The best haunted house to visit this time of year isn't filled with fake-blood-spattered teens lurching toward other teens. It's actually the decrepit Laclede's Landing Wax Museum, which is filled with dust, decay and freaky facsimiles.
Nosferatu with live improvisational music at the St. Louis Art Museum
No one needs convincing that wax museums are, as a rule, creepy places. Those not-quite-human-looking figures often seem as if they're about to come to life and KILL! KILL! KILL! the hapless visitors, as in a Vincent Price flick. It's not unusual to find guests double-checking the eyes of the wax dummies, to see if they're following the human prey that's walking through the room.
The Laclede's Landing version takes it further, though, because the place has been allowed to fall into disrepair. As you walk upward through the five levels of wax-figure tableaux, everything seems to get darker and dustier. It all culminates in a dim, bare room featuring an unlabeled Robert F. Kennedy standing in the rubble from the museum's crumbling brick and plaster walls.
Wax fingers and toes sit on the carpet beneath a bunch of the figures from which they've fallen off. Liberace, with his shit-eating grin, looks like he's ready to leap from behind the piano and strangle someone. Gerald Ford bears the overcast expression of a remorseless killer, and next to him, Richard Nixon beams like a mad clown who's just busted out of an asylum.
But beware the scariest wax figure of all: Flip Wilson's alter ego, Geraldine, is the most lifelike of the bunch, and she's even creepier than the Hitler in the basement (11 a.m.-5 p.m. Thursday-Sunday, $5, 720 North Second Street, 314-241-1155, call ahead to make sure they're actually open). -- Byron Kerman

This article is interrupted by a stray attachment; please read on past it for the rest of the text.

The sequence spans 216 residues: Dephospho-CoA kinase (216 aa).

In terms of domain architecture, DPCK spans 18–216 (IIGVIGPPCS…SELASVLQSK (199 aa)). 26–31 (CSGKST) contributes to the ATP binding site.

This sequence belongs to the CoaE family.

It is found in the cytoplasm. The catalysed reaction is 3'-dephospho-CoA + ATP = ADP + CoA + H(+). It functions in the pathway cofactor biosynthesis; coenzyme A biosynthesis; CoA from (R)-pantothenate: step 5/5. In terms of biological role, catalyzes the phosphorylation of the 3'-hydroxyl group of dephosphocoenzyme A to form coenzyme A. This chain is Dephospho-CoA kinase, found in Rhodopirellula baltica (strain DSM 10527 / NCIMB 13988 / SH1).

Who You Callin' Honky?
St. Louis has had a long love affair with the dirty, dirty rock & roll; blame it on the stink of our river, the presence of Chuck Berry or just our discriminating Midwestern taste for straightforward, blasting noise. Whatever it is that makes us crazy for bands who run roughshod over our concertgoing heads, that thing will be fed tonight. Honky, hailing from Texas and featuring ex-Butthole Surfer Jeff Pinkus on bass, visits the Creepy Crawl (412 North Tucker Boulevard, 314-851-0919, $6-$8) at 8 p.m. tonight to preach the gospel of loud, fast, louder, faster. Tenderizing the crowd's craniums first will be Lofreq, who know a thing or three about skull-softening. -- Paul Friswold
Board games were there. They were there when you cheated at Candy Land and gloated until your little sister surprised you with a saucepan to the back of the head. They were there for that violent round of Hungry, Hungry Hippos, when you got in a fistfight with your best friend that ended with your fist in his mouth and two busted hippos. And board games were there last week when, in the middle of a game of speed-chess, you lost your temper and administered a beatdown to an old man who'd forgotten how to castle. Come play board games from 7-10 p.m. every Thursday at the Commonspace (free, 615 North Grand Boulevard, 314-531-1707, www.thecommonspace.org). All ages are welcome -- just please don't get carried away. -- Byron Kerman
That bulbous head, those teeth like hypodermic needles, the menacing unibrow -- no, it's not Bert, the ambiguously gay Muppet, but rather Count Orlock, the obvious vampire. Nosferatu is the first (and unauthorized) film adaptation of Dracula, directed by F.W. Murnau with German creep Max Schreck as the vampire. As Orlock, he's seven feet tall, 115 pounds and ready to draw blood from you like a mutant mosquito while you sleep -- far more viscerally terrifying than, say, a guy with a thick accent in a dinner jacket and cape (which is scary for very different reasons). You can watch, with live musical accompaniment provided by the New Music Circle, at 7 p.m. at the St. Louis Art Museum (Forest Park, 314-721-0072) for a mere $5. -- Mark Dischinger